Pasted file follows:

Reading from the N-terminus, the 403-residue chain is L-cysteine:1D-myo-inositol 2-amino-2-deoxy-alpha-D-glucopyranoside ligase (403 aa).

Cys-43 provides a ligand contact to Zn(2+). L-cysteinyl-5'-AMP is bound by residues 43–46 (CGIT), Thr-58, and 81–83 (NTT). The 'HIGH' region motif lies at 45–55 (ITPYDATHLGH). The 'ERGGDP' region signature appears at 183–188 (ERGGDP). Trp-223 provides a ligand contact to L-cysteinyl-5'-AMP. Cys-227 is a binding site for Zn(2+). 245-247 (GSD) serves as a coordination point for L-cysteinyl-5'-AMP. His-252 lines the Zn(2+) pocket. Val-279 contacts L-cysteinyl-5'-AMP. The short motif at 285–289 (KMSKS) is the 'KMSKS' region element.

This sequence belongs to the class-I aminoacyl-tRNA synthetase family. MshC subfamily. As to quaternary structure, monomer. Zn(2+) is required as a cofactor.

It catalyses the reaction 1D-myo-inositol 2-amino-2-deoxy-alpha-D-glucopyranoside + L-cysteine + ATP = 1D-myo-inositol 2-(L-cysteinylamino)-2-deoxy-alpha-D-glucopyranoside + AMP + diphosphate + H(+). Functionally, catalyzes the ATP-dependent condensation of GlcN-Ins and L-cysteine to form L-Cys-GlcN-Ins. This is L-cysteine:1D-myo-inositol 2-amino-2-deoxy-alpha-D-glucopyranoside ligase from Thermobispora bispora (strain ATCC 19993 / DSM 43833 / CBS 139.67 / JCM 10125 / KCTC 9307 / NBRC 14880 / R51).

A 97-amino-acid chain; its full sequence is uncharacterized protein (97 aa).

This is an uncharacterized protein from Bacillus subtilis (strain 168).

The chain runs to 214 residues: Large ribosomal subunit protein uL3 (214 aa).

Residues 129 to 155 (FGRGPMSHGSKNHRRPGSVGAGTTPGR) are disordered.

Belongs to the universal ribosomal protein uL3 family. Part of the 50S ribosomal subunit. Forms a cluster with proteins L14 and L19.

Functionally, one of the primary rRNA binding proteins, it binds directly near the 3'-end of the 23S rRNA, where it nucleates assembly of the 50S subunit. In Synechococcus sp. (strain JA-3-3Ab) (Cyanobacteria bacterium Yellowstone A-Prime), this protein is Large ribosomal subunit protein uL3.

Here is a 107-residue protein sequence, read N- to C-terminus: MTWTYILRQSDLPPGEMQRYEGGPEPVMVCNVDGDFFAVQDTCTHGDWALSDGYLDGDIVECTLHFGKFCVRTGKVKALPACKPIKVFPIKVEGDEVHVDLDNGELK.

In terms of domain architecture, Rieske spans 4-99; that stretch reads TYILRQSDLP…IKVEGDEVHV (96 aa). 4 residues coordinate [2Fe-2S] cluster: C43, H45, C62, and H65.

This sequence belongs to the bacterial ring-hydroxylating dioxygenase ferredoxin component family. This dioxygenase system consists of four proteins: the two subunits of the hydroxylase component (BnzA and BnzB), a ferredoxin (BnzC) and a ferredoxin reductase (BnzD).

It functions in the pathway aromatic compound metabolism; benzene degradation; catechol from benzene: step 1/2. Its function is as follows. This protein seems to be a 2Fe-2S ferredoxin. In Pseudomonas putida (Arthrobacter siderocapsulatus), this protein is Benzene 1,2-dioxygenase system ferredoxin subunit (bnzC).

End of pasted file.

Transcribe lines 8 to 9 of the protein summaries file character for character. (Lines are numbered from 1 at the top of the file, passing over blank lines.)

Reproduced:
Residues 129 to 155 (FGRGPMSHGSKNHRRPGSVGAGTTPGR) are disordered.

Belongs to the universal ribosomal protein uL3 family. Part of the 50S ribosomal subunit. Forms a cluster with proteins L14 and L19.